BUFFALO – Ever since Sabres tough guy John Scott ignited a brawl going after Toronto Maple Leafs star Phil Kessel 54 days ago, tonight’s tilt between longtime rivals has been circled on the schedule.
What’s going to happen? Will there be another melee like the Sept. 22 preseason contest? Will there be any kind of retribution?
Based on what both teams said Thursday, don’t expect any craziness to transpire as the home-and-home set begins.
“If they want to carry it over, that’s all they can do about it,” said interim Sabres coach Ted Nolan, who will make his debut tonight. “I have nothing to carry over. I wasn’t there.”
Leafs coach Randy Carlyle was there. His ill-advised decision to put skill on the ice instead of grit left his players trying to pry Scott from Kessel, who responded by whacking the enforcer.
Still, Carlyle wants to leave it in the past.
“It happened a long time ago,” Carlyle said. “It’s things like that that we don’t like to remember, and it’s time to move on from that. We’re here to play a hockey game that’s going to give us the best chance for success.
“They’re a hockey club that wants to show their new coach what they’re made of it. It should make for an exciting time, geographically where we’re at and back-to-back. It’s six periods of hockey against the Buffalo Sabres.”
Sabres captain Steve Ott added: “I think all that stuff’s out the window. We need to focus on getting this team going. Obviously, I’m sure they’re thinking the same thing. It’s going to be a strong game.”
Scott responded after Jamie Devane broke Corey Tropp’s jaw in a fight. The enforcer will play tonight, his first appearance since his seven-game suspension for hitting Boston’s Loui Eriksson in the head ended.
“I think it’s getting blown out of proportion, this game,” Scott said.
Nolan, of course, loves enforcers and rough-and-tumble hockey. But Scott said Nolan wants him “to be a hockey player, be responsible.”
“He said he wants me to play my game, go out there and hit, actually not be too concerned with fighting and all that stuff,” Scott said.
Fresh off a long suspension, Scott said doesn’t care if the NHL’s watching him.
“If they want to worry about that, that’s them,” Scott said. “I’m going to play my game. I’m not worried about it at all. Nothing has changed in my game and my eyes, maybe just be a little careful hitting at times.”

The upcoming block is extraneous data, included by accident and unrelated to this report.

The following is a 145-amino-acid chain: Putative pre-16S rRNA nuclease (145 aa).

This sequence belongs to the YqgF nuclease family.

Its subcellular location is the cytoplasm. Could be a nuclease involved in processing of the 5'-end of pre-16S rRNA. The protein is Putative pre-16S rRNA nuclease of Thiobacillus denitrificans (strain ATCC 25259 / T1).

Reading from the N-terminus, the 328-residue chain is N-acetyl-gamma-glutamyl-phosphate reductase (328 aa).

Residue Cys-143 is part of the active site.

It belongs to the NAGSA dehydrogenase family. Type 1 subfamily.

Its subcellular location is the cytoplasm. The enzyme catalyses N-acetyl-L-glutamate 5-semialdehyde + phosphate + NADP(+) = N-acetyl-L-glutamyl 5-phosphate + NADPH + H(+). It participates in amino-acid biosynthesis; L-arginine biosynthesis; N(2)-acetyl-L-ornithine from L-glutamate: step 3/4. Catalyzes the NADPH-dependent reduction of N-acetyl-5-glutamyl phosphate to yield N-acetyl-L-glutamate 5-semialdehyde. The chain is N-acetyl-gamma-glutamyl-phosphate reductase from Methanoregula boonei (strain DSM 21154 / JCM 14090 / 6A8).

Rookie Zemgus Girgensons, a winger all season, will play center Friday, said Nolan, who coached the 19-year-old with the Latvian national team. Girgensons skated between Ott and Tyler Ennis on Thursday.
Nolan said he’s done some “research” and plans to talk with Pat LaFontaine, the new president of hockey operations, about Patrick Kaleta. The Sabres recently assigned the agitating winger to the AHL to develop a calmer style following several suspensions.
According to the Pittsburgh Tribune-Review’s Rob Rossi, the Penguins will grant the Sabres permission to speak with assistant general manager Jason Botterill if they want to interview him.
LaFontaine is looking for a replacement for Darcy Regier, who was fired Wednesday. Botterill played briefly for the Sabres last decade.
Nolan doesn’t seem to like the idea of keeping four teenagers on the roster.
“We have to tread to our water smoothly here and see who can mentally sustain that type of pressure on a daily basis, and we’ll make some kind of adjustment,” Nolan said. “Because we send them down to junior or send them back to the minors, that doesn’t deflect what we think about them. It’s how we want them to be a year or two years from now.”
Center Mikhail Grigorenko, one of those teenagers, was a spare player Thursday.
Mike Weber (broken thumb) wasn’t cleared to play earlier this week and has to speak to the doctor again. The defenseman’s sporting a splint and said he feels fine.
The Leafs will be missing center Nazem Kadri, who has been suspended three games for “recklessly” colliding with Minnesota goalie Niklas Backstrom.